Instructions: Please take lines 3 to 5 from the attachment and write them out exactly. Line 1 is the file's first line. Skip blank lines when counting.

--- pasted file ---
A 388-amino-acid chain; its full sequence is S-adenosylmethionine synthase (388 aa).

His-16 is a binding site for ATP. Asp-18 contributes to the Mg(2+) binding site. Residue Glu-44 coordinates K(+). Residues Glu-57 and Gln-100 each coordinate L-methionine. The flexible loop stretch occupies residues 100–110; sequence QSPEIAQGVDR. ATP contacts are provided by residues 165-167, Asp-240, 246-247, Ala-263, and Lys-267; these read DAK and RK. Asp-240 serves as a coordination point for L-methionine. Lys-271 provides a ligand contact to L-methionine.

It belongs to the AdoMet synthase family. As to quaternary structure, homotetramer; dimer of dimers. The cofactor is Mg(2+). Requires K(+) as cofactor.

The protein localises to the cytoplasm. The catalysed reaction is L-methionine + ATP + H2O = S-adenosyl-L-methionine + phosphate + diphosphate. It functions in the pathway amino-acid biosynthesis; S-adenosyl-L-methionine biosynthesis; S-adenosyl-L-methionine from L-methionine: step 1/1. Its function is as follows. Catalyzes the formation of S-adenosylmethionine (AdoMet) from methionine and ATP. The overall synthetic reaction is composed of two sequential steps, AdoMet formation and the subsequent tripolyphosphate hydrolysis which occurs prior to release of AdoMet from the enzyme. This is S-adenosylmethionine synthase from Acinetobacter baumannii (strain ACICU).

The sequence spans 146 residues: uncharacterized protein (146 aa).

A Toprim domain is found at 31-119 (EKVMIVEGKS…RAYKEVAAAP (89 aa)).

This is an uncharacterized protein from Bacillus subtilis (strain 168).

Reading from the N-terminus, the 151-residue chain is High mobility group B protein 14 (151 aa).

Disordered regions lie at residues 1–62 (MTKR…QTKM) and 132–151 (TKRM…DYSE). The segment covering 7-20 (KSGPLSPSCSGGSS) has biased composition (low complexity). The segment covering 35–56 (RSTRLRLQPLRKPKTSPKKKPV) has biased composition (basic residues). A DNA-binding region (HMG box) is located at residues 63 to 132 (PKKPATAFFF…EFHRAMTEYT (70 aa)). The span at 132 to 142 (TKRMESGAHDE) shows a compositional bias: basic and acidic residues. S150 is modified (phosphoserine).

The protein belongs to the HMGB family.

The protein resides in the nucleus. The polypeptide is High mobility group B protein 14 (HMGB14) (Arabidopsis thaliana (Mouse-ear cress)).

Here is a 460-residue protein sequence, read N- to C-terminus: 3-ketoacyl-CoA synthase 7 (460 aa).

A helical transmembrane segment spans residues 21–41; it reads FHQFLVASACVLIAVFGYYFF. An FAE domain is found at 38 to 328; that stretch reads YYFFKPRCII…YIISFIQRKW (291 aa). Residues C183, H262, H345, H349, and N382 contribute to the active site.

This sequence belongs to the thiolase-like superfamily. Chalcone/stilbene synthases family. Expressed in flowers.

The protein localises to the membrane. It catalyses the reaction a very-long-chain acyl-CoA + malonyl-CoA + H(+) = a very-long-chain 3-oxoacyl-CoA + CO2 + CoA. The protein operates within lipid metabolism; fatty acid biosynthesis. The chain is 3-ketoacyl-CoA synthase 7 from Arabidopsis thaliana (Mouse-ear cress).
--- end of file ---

It belongs to the AdoMet synthase family. As to quaternary structure, homotetramer; dimer of dimers. The cofactor is Mg(2+). Requires K(+) as cofactor.

The protein localises to the cytoplasm. The catalysed reaction is L-methionine + ATP + H2O = S-adenosyl-L-methionine + phosphate + diphosphate. It functions in the pathway amino-acid biosynthesis; S-adenosyl-L-methionine biosynthesis; S-adenosyl-L-methionine from L-methionine: step 1/1. Its function is as follows. Catalyzes the formation of S-adenosylmethionine (AdoMet) from methionine and ATP. The overall synthetic reaction is composed of two sequential steps, AdoMet formation and the subsequent tripolyphosphate hydrolysis which occurs prior to release of AdoMet from the enzyme. This is S-adenosylmethionine synthase from Acinetobacter baumannii (strain ACICU).

The sequence spans 146 residues: uncharacterized protein (146 aa).